The EU GDPR regulation, which will be enforced on 25 May 2018, revolutionizes the data privacy landscape. GPDR gives individuals greater control and transparency over their personal data and raises the bar for businesses to achieve lawful processing of personal information.
Achieving compliance will require more than technical solutions, as it will be necessary for business to strategically shift their data focus to recognize individual rights and to be able to proof they comply and how they do it.
The GDPR specifies the roles, processes and technologies organizations must have in place to ensure the personal data of EU residents is secure, accessible, is used appropriately and with consent. Its articles and principles set out a number of obligations you may need to address, including:
Collect and keep as little personal data as possible. Each data must be justified to use case and must be delete once use case has ended.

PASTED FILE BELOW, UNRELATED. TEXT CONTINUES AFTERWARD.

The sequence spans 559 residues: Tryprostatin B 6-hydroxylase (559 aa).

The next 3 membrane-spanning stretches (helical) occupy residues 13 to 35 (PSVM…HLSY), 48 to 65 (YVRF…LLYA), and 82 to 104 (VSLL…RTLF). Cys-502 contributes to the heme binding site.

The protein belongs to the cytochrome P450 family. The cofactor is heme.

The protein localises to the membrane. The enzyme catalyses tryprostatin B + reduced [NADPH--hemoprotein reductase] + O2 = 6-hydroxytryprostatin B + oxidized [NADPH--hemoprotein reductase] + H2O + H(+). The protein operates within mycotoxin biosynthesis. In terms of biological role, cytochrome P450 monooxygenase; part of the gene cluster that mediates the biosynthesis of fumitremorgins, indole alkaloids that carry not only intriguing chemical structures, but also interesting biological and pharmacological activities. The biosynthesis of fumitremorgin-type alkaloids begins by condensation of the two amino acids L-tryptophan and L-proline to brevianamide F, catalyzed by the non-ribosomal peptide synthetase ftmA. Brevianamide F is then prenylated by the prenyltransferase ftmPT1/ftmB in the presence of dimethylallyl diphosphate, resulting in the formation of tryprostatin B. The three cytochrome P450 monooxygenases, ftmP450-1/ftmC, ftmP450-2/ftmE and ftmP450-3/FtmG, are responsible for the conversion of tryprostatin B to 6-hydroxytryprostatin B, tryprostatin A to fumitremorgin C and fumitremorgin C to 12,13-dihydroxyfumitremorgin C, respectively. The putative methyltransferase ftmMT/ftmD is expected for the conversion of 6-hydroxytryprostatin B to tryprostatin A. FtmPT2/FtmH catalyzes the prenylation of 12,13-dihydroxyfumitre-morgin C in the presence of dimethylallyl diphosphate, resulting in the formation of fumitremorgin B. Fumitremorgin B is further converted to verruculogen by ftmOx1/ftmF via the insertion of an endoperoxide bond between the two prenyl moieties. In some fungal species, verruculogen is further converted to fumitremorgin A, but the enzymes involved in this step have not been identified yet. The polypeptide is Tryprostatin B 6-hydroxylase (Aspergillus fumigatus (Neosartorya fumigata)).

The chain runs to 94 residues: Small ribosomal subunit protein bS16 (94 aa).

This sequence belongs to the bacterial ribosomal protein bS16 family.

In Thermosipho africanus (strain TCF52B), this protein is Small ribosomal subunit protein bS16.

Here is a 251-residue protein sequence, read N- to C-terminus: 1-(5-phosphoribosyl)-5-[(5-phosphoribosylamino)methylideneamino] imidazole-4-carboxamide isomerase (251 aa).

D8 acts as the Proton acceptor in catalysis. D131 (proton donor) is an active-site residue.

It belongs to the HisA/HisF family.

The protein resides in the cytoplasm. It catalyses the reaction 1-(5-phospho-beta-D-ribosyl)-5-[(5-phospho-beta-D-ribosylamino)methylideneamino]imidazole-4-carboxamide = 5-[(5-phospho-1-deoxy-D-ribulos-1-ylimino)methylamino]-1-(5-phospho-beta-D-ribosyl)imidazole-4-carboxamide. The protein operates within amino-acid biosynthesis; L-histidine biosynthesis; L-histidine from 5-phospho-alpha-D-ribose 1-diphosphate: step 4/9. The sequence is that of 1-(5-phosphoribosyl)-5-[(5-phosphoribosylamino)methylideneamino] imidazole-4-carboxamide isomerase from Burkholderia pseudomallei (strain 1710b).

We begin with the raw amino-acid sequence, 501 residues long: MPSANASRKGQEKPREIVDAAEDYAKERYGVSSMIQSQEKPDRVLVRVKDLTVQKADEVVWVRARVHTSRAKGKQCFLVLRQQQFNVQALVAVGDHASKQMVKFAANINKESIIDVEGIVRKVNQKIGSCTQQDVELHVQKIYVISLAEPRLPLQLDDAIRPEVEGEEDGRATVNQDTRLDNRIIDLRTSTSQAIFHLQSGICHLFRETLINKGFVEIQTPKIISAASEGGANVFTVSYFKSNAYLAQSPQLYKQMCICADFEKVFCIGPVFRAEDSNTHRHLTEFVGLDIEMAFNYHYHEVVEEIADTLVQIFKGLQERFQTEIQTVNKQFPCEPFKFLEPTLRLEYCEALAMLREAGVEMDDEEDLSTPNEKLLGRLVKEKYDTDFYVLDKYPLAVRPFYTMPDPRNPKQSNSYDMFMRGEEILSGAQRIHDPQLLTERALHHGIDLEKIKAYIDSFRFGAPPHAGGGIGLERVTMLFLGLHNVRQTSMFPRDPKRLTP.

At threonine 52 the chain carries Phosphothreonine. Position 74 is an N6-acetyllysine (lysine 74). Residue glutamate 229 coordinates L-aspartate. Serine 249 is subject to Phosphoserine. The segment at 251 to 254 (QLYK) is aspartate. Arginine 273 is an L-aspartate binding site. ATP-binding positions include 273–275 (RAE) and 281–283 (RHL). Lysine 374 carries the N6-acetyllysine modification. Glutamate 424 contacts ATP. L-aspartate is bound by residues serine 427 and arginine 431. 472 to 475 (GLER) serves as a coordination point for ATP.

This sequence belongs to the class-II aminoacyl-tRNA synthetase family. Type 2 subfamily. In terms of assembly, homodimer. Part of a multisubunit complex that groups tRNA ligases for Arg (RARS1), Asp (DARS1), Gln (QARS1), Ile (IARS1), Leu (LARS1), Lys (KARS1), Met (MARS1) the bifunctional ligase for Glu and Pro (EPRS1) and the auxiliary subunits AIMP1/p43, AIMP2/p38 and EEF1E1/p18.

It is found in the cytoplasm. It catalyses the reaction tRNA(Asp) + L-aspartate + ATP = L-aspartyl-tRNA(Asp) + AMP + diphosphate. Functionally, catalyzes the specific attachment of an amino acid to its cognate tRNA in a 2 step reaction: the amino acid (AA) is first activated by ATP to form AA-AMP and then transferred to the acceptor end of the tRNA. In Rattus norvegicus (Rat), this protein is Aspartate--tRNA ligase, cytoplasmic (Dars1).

Manage consent : explicit, clear and unambiguous consent on use case must be obtained and proof of consent retained.
Right of access, to rectification, to erasure
Manage Data subject rights : provide request means, inform, keep track records.
Data transfer and portability
Individuals are able to request copies of personal data being processed in a format usable by the person, and so they are able to transmit electronically to another processing system.
Data breach & right to know
Data breaches need to be reported within 72 hours and a notification to the affected individuals sent ‘without undue delay’.
Data protection by design
Protection for personal data against misuse at every stage of its lifecycle must exist by design.
Includes : backup, archives, accountability, location, role, procedures...